word easier or more difficult to read. These include: the number of phonemes
in the word; phoneme position in words (initial sounds are easier);
phonological properties of words (e.g., continuants, such as /m/, are easier
than stop sounds, such as /t/); and phonological awareness dimensions,
including blending sounds, segmenting words, and rhyming.
Many early readers will require greater teacher assistance and support.
Using a research-based strategy known as scaffolding, teachers should
provide students with lots of instructional support in the beginning stages
of reading instruction, and gradually reduce the support as students learn
more about reading skills. The ultimate goal is for students to read on
their own without the help of a teacher.
A Balanced Approach
Unfortunately, it is not always easy for teachers to recognize students
with reading difficulties. When they do, teachers sometimes find themselves
caught between conflicting schools of thought about how to treat reading
disabilities. One school of thought gives considerable attention to the
teaching of phonics in the early stages of reading. Another school of
thought emphasizes the whole language approach. Should teachers rely on
phonics instruction, whole language instruction, or a combination of the
The U.S. Department of Education and the National Institute of Child
Health and Human Development (NICHD) have supported the review of hundreds
of studies done in recent years on reading instruction and disabilities.
This body of research suggests that the relatively recent swing away from
phonics instruction to a singular whole language approach is making it more
difficult to lift children with learning disabilities out of the downward
learning spiral and, in fact, may impede the progress of many students in
learning to read with ease.
Few dispute the value of giving children opportunities to write,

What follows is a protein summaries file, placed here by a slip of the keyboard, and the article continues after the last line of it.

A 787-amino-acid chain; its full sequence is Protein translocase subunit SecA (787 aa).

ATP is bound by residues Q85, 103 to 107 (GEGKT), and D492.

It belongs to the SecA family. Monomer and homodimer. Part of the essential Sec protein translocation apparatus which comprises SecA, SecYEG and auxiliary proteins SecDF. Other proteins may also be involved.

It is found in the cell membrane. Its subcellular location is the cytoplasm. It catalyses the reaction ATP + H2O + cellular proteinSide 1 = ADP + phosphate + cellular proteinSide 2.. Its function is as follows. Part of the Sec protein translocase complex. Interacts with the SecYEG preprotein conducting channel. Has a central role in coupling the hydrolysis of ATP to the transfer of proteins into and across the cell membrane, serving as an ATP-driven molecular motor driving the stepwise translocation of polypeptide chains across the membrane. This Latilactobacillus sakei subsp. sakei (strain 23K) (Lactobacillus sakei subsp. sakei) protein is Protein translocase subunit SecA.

surrounding children with good literature, and generally creating a rich
literate environment for students. But for many children this is not enough.
Such children will have continued difficulty with reading unless they master
the decoding skills associated with phonics instruction.
Research makes clear that children do not learn to read the way they
learn to talk. Speech is a natural human capacity, and learning to talk
requires little more than exposure and opportunity. In contrast, written
language is an artifact, a human invention, and reading is not a skill that
can be acquired through immersion alone. Beginning readers benefit from
instruction that helps them understand that the words they speak and hear
can be represented by written symbolsand that letters and the sounds
associated with them, when combined and recombined, form wordsjust as they
benefit from experiences that make reading fun.
California's experience with a chosen reading approach is instructive. A
decade ago, the state became a leader in the movement to embrace whole
language instruction. However, as a result of low reading scores, a task
force was formed and has recently adopted a more balanced reading approach
that includes building phonological awareness along with the reading of
meaningful and engaging texts.
Research indicates that reading can be taught effectively with a balanced
approach that uses the best of both teaching approaches. Such an approach
incorporates phonics instruction with the rich literacy environments
advocated by whole language instruction.
The Learning to Read/Reading to Learn Initiative
Throughout the Learning to Read/Reading to Learn: Helping Children with
Learning Disabilities to Succeed initative, three leading researchers in the
field of reading instruction, Marilyn Jager Adams, author of Beginning to
Read: Thinking and Learning about Print, a book supported by the Office of
Educational Research and Improvement (OERI); Ed Kameenui of the University
of Oregon, a researcher supported by the Office of Special Education